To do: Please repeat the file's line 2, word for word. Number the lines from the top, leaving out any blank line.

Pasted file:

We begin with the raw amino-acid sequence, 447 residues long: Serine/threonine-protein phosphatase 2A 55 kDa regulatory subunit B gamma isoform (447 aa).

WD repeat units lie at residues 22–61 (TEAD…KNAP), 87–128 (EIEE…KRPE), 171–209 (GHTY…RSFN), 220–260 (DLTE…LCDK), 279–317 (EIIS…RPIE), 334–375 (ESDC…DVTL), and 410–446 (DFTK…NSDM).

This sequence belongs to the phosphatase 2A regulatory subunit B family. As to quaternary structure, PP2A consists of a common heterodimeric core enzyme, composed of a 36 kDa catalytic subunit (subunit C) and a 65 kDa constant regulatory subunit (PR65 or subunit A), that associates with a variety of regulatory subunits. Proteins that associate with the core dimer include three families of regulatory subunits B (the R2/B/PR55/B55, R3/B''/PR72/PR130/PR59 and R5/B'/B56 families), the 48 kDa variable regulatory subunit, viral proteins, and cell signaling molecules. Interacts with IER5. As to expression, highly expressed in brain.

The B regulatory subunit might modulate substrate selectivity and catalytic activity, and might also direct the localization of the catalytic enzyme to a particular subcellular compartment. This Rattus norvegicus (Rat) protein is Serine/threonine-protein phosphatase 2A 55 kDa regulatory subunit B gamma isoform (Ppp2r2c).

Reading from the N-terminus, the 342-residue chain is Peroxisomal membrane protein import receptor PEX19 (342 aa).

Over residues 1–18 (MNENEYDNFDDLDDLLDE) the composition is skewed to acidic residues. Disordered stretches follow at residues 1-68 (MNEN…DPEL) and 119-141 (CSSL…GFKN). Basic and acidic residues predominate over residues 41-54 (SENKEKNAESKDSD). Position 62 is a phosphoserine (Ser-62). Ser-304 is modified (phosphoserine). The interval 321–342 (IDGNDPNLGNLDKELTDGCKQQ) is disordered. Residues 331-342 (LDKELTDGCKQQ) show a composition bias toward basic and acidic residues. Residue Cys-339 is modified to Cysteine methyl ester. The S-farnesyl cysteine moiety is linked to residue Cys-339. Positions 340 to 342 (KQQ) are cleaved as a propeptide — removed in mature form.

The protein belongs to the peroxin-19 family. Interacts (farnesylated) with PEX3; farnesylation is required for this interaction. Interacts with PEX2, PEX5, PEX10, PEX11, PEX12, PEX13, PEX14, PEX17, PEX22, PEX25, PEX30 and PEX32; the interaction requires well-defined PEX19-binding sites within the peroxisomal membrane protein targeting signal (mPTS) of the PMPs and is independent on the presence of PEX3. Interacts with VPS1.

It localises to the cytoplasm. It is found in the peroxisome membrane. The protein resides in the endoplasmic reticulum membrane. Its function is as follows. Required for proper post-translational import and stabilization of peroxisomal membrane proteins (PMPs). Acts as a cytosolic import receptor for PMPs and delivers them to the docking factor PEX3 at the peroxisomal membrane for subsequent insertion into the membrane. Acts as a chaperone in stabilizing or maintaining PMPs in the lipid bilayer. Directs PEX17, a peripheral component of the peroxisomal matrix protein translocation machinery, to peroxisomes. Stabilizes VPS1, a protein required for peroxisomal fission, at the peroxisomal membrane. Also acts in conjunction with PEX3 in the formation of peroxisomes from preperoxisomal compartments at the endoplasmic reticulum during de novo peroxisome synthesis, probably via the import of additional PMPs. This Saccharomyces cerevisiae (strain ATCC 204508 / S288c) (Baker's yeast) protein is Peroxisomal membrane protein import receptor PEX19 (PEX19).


WD repeat units lie at residues 22–61 (TEAD…KNAP), 87–128 (EIEE…KRPE), 171–209 (GHTY…RSFN), 220–260 (DLTE…LCDK), 279–317 (EIIS…RPIE), 334–375 (ESDC…DVTL), and 410–446 (DFTK…NSDM).